• Only submit one manuscript at a time. If interested, an agent will follow up and ask if you have other manuscripts (because most folks don’t want to represent someone with only one executed idea). But we don’t want to be bombarded with a gazillion pitches in one email. It will suffice to just state that you have other manuscripts already written, which you can send on request.
  • Remember that the agents you are submitting your work to are just regular people, with families and interests and outside concerns. So, sometimes you might go to a writing sight to learn about submitting your manuscript, and first have to wade through a tiny rant.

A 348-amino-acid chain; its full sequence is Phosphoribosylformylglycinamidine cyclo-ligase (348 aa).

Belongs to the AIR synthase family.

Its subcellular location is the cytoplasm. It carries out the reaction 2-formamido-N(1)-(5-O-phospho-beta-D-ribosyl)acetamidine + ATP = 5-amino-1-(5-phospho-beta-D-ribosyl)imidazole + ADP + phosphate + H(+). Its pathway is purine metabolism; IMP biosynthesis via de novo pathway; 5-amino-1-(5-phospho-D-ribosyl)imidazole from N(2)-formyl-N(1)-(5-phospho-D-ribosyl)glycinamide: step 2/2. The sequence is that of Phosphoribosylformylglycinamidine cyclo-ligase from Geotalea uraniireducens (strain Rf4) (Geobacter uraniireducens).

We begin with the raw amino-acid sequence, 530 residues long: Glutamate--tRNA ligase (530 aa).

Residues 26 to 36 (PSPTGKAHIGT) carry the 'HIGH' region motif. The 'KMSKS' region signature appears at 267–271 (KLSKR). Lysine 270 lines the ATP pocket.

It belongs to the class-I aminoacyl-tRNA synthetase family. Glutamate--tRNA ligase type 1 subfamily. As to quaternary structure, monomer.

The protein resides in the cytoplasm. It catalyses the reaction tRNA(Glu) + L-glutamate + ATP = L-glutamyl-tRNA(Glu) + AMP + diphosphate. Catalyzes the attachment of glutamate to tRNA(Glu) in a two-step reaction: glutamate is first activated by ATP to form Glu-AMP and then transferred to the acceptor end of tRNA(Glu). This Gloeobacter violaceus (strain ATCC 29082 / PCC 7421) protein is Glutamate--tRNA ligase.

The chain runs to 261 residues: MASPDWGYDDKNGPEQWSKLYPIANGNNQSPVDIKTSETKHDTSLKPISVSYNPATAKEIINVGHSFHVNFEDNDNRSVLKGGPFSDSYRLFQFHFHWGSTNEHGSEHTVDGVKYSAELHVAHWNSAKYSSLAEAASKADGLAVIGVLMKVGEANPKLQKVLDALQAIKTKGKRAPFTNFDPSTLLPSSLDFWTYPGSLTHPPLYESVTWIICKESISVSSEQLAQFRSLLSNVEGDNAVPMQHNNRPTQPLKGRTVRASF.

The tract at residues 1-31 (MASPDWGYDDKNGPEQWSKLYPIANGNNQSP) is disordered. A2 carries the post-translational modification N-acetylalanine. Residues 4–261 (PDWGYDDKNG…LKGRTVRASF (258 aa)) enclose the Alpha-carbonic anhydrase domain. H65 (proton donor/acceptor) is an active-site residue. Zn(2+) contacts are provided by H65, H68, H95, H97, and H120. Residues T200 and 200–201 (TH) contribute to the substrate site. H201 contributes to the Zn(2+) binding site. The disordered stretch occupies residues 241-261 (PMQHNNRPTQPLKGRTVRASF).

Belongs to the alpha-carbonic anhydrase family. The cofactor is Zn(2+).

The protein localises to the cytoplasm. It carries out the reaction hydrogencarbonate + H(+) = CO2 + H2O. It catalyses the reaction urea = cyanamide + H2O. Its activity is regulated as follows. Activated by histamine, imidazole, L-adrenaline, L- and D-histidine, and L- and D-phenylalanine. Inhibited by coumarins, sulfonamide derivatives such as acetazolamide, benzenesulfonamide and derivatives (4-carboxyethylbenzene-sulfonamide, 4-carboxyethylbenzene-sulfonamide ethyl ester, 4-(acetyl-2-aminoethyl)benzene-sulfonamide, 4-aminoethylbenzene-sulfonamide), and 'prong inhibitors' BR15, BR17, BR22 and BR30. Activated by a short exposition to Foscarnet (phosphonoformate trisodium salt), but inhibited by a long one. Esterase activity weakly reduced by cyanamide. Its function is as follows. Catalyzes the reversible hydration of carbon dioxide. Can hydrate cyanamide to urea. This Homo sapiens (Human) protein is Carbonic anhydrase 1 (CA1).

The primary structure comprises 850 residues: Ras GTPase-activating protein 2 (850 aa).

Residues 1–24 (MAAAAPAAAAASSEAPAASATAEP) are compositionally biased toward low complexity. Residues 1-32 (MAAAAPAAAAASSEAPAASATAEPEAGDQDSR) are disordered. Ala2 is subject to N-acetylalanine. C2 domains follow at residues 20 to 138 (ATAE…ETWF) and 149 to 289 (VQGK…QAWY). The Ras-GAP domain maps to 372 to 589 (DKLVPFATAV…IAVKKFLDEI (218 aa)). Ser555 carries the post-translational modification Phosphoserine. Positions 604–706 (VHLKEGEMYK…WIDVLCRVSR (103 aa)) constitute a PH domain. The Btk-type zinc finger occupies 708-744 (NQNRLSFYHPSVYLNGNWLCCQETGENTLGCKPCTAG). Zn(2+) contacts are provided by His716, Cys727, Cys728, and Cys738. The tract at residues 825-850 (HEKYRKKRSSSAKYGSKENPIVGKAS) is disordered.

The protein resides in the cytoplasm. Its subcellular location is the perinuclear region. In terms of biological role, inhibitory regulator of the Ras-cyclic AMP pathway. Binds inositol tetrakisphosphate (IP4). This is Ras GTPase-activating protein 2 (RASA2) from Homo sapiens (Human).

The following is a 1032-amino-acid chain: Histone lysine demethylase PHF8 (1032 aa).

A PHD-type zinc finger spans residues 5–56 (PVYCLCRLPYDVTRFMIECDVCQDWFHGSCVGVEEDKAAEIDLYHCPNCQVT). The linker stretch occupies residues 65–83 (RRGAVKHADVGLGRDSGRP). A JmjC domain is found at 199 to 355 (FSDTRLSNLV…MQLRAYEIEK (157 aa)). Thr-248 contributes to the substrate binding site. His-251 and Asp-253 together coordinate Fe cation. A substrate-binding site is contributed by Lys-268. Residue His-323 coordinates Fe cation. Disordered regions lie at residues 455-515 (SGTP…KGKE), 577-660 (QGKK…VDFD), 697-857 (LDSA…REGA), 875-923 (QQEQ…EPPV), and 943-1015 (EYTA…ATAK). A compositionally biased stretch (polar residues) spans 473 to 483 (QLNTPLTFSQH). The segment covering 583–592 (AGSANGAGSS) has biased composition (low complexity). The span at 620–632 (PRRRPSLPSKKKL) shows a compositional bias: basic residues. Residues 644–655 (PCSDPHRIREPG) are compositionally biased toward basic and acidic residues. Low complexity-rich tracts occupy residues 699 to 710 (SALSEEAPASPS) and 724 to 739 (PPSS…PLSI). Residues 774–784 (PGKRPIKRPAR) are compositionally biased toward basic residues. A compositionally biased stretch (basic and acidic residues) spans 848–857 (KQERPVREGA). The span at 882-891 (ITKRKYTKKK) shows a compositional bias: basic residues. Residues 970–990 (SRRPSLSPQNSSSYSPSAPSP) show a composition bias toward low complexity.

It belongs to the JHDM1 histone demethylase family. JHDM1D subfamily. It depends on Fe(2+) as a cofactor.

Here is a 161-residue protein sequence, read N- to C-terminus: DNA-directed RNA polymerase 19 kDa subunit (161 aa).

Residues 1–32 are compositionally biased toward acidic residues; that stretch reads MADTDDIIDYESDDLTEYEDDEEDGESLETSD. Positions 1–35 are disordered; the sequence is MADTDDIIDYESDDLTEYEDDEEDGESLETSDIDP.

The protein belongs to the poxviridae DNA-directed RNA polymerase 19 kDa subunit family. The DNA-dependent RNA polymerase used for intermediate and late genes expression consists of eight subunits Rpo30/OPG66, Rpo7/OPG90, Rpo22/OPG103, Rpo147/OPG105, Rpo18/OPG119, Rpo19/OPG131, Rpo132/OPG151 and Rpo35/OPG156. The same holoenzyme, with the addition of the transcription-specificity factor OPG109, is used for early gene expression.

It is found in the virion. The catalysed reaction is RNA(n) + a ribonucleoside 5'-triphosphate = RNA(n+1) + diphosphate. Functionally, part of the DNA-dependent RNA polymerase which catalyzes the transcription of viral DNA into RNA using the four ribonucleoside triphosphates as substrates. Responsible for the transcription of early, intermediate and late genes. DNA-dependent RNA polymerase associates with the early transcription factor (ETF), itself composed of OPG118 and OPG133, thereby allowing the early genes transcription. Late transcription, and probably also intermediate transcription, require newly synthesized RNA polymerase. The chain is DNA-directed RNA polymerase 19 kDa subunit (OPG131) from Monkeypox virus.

Hope this has been helpful! Feel free to comment with writerly questions about other writerly things you’d like to see written about on this blog. I’ll try really hard not to include a rant next time.

Peace out.

 

 

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The Blog is Open to Questions on Writing & Publishing Today!

I’M DONE FOR THE DAY, FOLKS! I’LL ANSWER MORE QUESTIONS ANOTHER TIME. HOPE THIS WAS HELPFUL. LOOK BELOW IN THE COMMENTS FOR SOME GREAT QUESTIONS. questions

Post questions in the comments section about writing or publishing. Make it something general, not specific to me (i.e. not about my interests as an agent, not when I’ll open to submissions again, not my query guidelines). I’ll be answering all day (10/19/15). (I’m all done now…)